Adventure’s promising future for women

Guneet Puri, founding partner of Bohemian Adventures LLP, feels that being a woman in travel has comforted other women on their trips. She believes that in the next 5-10 years, there will be a significant increase in the number of women entrepreneurs and guides actively involved in the field of adventure tourism.

Janice Alyosius

Guneet Puri, Founding Partner of Bohemian Adventures LLP, enjoys working in travel industry and feels it is both a passion and a career for her. Her interest in this segment led her to start an adventure sports company called Bohemian Adventures, along with Anusha Subramanian and Shashi Bahuguna. The core competence of all three partners is mountaineering and therefore their business focus is on mountain adventure activities. The activities they do include trekking, climbing, camping, skiing, mountaineering and cycling, including hiking and expeditions.

“What makes us truly unique is our focus on the inclusion of persons across age and gender lines as well as welcoming persons with disability on our outdoor experiences. We have led inclusive treks and tandem cycling trips in the Sahyadri range of the Western Ghats of Maharashtra and in 2018 we also led India’s first inclusive climb to Mt Kilimanjaro. We have participated in inclusive trail runs as well as an inclusive Ultra Cycling Marathon in Ladakh,” shared Puri. In the era of male dominated travel industry, being a women adventure travel guide was challenging in the beginning she said. “We had to go out of our way to convince clients, other guides as well as travel colleagues that we were quite as capable as men at handling and leading groups. However, as the years have gone by and people have seen our work capabilities first hand, we no longer face this issue,” she added.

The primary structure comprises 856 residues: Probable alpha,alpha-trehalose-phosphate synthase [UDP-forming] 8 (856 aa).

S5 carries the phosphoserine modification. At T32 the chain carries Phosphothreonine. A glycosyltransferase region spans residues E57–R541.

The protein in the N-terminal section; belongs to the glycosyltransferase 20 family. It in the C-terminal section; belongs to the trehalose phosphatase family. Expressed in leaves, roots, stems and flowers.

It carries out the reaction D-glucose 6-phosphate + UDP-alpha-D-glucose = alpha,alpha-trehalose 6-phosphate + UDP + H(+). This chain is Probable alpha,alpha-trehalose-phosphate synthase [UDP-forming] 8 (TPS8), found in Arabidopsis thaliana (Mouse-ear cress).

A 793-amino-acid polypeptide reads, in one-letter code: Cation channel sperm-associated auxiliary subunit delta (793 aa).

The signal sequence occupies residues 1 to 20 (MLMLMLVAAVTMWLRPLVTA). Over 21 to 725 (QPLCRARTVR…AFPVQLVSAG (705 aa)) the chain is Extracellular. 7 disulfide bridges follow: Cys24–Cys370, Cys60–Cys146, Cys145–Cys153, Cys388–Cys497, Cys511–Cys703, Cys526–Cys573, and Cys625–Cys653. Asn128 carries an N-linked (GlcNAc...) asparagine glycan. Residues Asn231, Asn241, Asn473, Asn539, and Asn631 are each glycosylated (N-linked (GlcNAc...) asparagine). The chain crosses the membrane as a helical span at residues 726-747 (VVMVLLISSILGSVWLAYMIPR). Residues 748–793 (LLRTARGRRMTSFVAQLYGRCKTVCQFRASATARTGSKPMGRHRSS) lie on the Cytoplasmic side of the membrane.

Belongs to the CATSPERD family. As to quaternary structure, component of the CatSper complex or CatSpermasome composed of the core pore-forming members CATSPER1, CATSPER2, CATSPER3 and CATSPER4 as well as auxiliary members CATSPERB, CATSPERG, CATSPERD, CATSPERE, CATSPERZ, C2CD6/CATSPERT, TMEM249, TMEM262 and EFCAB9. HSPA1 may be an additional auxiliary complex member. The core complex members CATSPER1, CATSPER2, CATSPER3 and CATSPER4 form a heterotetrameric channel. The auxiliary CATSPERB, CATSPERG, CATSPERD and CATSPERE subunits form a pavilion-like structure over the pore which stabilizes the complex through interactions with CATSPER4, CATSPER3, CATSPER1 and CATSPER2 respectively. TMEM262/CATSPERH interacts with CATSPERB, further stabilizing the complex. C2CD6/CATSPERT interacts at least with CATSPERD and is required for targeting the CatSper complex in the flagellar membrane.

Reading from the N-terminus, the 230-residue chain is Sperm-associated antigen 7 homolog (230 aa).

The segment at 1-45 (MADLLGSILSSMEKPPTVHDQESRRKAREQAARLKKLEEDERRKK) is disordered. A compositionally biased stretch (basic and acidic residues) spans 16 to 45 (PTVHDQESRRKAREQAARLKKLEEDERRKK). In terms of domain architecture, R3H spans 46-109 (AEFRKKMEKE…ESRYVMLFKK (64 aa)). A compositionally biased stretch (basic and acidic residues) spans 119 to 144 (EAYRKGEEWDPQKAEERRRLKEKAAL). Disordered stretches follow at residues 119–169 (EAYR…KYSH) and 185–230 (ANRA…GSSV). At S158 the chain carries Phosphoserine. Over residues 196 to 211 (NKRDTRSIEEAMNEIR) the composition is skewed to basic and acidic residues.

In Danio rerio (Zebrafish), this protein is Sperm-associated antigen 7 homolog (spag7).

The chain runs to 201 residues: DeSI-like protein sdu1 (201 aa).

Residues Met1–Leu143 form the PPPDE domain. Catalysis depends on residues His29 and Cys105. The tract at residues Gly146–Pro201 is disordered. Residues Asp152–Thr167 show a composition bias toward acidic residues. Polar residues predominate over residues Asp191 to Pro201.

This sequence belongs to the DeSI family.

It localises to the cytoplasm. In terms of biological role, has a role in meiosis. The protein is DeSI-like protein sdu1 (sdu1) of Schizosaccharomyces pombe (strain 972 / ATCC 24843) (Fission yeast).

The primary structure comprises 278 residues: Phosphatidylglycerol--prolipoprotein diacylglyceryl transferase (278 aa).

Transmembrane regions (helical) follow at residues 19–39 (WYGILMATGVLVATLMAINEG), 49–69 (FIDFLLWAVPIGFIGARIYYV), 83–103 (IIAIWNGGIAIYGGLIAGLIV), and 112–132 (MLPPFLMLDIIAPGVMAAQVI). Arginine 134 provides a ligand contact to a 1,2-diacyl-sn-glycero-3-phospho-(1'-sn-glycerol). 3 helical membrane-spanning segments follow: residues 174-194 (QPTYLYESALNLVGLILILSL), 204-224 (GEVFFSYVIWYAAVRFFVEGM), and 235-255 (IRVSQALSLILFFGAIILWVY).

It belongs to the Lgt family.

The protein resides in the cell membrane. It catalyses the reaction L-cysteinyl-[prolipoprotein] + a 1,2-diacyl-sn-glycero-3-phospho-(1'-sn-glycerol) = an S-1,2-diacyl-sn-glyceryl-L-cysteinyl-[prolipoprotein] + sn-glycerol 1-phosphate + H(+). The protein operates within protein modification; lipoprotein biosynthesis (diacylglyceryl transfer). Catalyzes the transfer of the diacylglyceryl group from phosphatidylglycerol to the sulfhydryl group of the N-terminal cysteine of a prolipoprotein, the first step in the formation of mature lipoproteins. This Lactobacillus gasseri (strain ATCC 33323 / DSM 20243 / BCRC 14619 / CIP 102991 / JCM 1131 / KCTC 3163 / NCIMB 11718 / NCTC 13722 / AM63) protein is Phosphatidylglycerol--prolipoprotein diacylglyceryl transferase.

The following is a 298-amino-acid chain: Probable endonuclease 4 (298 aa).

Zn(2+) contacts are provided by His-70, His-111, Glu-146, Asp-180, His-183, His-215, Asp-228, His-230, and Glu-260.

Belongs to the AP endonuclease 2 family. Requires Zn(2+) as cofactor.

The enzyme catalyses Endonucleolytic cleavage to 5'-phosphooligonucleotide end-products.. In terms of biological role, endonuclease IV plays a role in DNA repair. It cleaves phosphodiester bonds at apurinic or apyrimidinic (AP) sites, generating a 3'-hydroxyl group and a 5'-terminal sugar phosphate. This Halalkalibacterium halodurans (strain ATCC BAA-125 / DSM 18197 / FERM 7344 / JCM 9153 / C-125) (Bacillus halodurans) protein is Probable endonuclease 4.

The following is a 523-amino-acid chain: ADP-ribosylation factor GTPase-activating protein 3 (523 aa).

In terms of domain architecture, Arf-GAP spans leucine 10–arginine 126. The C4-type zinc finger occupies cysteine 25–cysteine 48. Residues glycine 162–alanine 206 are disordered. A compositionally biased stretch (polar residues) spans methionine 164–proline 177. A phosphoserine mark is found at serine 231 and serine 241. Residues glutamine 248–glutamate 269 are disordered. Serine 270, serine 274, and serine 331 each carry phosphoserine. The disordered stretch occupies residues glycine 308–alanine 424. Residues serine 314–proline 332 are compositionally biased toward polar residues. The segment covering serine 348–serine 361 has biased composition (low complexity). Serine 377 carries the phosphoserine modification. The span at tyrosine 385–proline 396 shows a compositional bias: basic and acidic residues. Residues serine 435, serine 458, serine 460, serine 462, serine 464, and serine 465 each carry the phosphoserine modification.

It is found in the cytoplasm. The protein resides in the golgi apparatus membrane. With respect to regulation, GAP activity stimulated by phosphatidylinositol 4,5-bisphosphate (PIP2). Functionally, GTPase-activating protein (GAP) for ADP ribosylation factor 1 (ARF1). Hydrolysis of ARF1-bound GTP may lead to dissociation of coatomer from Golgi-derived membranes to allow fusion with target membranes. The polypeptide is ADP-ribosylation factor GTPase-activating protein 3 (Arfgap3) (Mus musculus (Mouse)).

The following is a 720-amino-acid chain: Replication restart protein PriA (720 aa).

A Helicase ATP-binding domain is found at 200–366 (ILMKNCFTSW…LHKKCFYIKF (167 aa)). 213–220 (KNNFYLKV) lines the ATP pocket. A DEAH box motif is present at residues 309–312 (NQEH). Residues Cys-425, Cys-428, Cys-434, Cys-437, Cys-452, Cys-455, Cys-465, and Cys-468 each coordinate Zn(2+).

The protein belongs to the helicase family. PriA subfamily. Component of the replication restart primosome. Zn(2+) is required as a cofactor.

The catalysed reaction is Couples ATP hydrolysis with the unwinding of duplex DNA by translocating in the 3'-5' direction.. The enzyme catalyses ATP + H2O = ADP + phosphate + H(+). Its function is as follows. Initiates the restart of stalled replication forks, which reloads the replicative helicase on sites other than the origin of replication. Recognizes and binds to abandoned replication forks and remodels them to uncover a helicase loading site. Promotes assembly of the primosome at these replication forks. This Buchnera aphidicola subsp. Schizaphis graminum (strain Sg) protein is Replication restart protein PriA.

Puri feels being a woman in travel has comforted other women on their trips. “As much as we may deny it, we still live in a society where women are not permitted to travel alone let along engage in adventure related activities. Women and their families take comfort in and find it easier to trek with us.” She added, “Solo female travellers or female groups travel quite often. Over the past 9 years, since we started operations, we haven’t had a single trekking or climbing group that didn’t have women. This number has been constantly and consistently been increasing over the past decade.”

Puri shared that one of the things that makes them unique is their unflinching focus on safety in the mountains and how their 3:1 client to guide ratio and small groups translate to client-centric experiences in the mountains. They ensure that all their guides women and men are search and rescue trained, have a good working knowledge of first-aid as well as provide compulsory insurance for their clients and all their staff. “We further ensure safety by having pre-trek meetings with all our clients knowing well in advance their physical readiness for the level of the trek. We also inform our women clients about the specific medical issues they may face and carry with us manual bidets, toilet seat cover and seat sanitizers,” she said.

As part of the ATOAI Women’s Collective, Puri aims to empower women in adventure travel. She believes that in the next 5-10 years, they will see a significant increase in the number of women entrepreneurs and guides actively involved in the field of adventure tourism.

 

 

 

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